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OKCupid Experiments on Users Too 161

Posted by Unknown Lamer
from the statistics-are-only-skin-deep dept.
With recent news that Facebook altered users' feeds as part of a psychology experiment, OKCupid has jumped in and noted that they too have altered their algorithms and experimented with their users (some unintentional) and "if you use the Internet, you’re the subject of hundreds of experiments at any given time, on every site. That’s how websites work." Findings include that removing pictures from profiles resulted in deeper conversations, but as soon as the pictures returned appearance took over; personality ratings are highly correlated with appearance ratings (profiles with attractive pictures and no other information still scored as having a great personality); and that suggesting a bad match is a good match causes people to converse nearly as much as ideal matches would.
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OKCupid Experiments on Users Too

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  • by nikhilhs (1292298) on Monday July 28, 2014 @08:15PM (#47554177)
    FB's experiment was to see if they could alter the mood of their user. OKC tried to see if they could get more conversations going. Intent matters. OKC's is fairly harmless. FB's experiment could have a ripple effect and cause negative consequences.
  • by Kris_J (10111) * on Monday July 28, 2014 @09:25PM (#47554527) Journal
    Try this the next time you want to try an online dating site: Create two profiles, a "real" one and a fake perfect match to your real profile and see how long it takes for the site to claim that your fake perfect match has attempted to contact you and for only $4.95 you can sign on to the paid service and reply.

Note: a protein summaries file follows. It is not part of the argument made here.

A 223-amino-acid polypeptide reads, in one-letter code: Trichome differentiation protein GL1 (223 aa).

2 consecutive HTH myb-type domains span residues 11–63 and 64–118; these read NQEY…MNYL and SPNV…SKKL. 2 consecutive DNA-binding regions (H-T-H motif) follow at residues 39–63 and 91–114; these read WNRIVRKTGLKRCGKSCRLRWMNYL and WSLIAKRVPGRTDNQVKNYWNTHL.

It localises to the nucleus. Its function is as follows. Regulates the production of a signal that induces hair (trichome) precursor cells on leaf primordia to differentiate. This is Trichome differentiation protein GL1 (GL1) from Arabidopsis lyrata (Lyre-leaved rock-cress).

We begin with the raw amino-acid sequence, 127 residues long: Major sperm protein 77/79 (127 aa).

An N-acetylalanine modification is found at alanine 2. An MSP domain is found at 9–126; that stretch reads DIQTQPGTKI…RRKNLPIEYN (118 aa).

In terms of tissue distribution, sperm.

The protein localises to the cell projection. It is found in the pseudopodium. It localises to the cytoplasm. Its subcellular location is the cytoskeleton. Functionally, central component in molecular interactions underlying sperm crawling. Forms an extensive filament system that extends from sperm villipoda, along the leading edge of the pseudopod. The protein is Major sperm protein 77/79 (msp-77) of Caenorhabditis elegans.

• by billstewart (78916) on Tuesday July 29, 2014 @02:32AM (#47555479) Journal

    Facebook's experiments bother me more than OKCupid's. They're deliberately manipulating which news stories their readers see in order to affect their mood, and seeing how that affects the readers' behavior. That seems mean and dishonest. (Of course, I didn't know Facebook had news, so I'm not in their target market anyway, but it still seems mean.)

    OKCupid's a dating site, which means that all their "compatibility" scores are pretty much guesswork anyway, assisted by a lot of measurement, so an occasional suggestion of "maybe you two should see if you want to date" to people they normally wouldn't match up isn't that much perturbation of their approach anyway, and "whoops, pictures are broken, why don't you try talking first instead of just looking at pictures" is just fine, and both of them give them a bit of data outside the ranges they'd normally be collecting from - perhaps there are people that would get along well who they haven't been matching up. (I'm not in their market either, fortunately.)

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